Sun worshipper

Up, but weary, and to the office, where we sat all the morning. Before I went to the office there came Bagwell’s wife to me to speak for her husband. I liked the woman very well and stroked her under the chin, but could not find in my heart to offer anything uncivil to her, she being, I believe, a very modest woman. At noon with Mr. Coventry to the African house, and to my Lord Peterborough’s business again, and then to dinner, where, before dinner, we had the best oysters I have seen this year, and I think as good in all respects as ever I eat in my life. I eat a great many. Great, good company at dinner, among others Sir Martin Noell, who told us the dispute between him, as farmer of the Additional Duty, and the East India Company, whether callicos be linnen or no; which he says it is, having been ever esteemed so: they say it is made of cotton woole, and grows upon trees, not like flax or hempe. But it was carried against the Company, though they stand out against the verdict.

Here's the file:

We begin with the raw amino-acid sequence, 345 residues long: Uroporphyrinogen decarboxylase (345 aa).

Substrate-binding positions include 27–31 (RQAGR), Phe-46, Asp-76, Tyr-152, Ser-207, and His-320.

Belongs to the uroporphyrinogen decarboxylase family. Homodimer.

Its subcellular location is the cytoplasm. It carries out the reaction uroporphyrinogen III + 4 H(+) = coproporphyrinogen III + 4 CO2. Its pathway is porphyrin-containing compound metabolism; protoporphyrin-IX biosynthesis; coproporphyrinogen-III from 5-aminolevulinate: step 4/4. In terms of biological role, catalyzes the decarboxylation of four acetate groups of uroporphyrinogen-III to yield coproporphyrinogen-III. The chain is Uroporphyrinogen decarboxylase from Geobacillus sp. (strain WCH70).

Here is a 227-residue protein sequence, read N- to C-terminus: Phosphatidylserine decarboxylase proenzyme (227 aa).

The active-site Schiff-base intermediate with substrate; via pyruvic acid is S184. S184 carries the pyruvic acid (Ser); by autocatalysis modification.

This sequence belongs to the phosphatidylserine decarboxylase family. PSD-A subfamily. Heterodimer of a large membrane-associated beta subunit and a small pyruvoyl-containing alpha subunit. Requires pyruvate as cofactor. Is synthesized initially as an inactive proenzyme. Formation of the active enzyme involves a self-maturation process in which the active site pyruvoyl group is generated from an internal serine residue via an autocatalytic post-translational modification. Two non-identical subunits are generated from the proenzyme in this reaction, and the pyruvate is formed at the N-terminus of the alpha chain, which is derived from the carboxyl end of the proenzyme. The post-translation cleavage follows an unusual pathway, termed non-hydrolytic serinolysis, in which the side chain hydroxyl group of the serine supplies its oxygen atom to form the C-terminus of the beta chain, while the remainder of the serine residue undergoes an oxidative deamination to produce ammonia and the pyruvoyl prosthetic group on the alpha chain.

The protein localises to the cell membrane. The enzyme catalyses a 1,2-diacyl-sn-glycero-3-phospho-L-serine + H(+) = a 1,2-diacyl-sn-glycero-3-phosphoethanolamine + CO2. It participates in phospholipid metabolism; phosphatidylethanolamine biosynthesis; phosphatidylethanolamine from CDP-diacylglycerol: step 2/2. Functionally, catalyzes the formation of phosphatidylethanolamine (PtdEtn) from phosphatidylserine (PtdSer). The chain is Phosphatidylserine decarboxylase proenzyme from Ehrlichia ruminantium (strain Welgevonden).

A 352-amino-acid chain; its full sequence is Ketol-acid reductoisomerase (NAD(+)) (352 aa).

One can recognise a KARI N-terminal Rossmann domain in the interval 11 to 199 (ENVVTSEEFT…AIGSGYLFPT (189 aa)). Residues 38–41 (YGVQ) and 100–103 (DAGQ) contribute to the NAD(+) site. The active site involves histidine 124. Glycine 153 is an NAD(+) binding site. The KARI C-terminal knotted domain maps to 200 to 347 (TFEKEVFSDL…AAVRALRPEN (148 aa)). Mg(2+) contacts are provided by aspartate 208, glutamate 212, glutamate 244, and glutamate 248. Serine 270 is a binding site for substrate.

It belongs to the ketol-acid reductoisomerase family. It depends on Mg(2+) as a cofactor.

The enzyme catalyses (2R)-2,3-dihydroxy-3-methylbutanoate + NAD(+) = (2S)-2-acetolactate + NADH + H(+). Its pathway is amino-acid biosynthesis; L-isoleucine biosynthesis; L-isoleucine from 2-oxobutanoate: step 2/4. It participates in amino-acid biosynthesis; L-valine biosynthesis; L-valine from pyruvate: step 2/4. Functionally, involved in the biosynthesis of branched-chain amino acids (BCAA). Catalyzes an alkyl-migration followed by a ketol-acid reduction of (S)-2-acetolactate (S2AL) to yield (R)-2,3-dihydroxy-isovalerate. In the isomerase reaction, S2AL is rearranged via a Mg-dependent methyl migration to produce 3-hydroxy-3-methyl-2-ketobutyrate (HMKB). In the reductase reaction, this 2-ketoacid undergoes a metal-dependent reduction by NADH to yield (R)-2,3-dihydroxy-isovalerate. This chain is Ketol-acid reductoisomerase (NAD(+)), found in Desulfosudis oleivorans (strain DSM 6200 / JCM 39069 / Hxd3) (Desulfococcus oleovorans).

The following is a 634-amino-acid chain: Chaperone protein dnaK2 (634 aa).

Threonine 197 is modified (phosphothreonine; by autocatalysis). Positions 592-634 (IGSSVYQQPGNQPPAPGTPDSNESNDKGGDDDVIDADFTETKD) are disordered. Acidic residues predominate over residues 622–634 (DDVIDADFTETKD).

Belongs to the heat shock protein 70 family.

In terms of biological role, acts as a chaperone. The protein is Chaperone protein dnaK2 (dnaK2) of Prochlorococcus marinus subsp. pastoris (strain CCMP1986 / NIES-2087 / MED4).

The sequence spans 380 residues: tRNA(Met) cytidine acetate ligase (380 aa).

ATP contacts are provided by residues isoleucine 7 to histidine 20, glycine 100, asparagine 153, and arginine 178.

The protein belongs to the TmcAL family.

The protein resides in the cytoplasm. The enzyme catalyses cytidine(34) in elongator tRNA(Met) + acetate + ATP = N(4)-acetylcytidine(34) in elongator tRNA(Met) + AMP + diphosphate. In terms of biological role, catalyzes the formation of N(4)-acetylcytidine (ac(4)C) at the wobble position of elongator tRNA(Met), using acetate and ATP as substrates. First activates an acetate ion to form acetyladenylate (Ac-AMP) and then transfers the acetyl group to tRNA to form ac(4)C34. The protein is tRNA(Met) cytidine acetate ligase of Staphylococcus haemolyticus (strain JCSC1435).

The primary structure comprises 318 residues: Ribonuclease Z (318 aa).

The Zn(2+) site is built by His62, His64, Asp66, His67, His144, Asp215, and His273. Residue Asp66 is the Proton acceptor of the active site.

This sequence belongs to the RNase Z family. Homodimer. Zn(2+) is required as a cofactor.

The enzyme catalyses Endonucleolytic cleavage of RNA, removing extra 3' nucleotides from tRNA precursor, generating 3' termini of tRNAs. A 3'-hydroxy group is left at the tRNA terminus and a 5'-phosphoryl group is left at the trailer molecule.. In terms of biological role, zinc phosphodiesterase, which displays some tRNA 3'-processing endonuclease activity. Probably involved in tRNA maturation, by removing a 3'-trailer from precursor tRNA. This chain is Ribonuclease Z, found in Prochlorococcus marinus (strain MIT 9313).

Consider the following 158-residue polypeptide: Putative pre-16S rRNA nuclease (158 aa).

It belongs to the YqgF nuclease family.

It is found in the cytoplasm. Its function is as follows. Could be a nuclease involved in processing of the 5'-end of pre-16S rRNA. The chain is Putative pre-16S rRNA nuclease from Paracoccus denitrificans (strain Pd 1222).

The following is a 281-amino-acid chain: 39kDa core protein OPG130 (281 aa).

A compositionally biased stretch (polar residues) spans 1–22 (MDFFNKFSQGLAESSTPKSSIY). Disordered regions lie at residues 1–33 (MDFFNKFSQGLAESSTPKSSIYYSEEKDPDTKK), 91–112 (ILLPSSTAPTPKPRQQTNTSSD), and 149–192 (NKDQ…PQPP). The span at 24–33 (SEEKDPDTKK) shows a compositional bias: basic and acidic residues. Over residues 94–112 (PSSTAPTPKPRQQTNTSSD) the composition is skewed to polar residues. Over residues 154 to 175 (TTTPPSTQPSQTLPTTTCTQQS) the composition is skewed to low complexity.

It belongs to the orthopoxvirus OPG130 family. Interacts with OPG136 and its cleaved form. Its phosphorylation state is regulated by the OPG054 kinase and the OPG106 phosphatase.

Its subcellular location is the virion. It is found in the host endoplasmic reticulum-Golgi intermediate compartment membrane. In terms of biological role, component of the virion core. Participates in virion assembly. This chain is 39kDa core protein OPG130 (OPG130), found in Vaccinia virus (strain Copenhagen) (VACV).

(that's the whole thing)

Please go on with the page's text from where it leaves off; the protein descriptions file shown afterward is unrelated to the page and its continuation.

Thence home and to the office, where late, and so home to supper and to bed, and had a very pleasing and condescending answer from my poor father to-day in answer to my angry discontentful letter to him the other day, which pleases me mightily.

I could not find my heart
to offer to her
she being an oven

I have seen great trees
like an answer to the day


Erasure poem derived from The Diary of Samuel Pepys, Saturday 27 February 1663/64.

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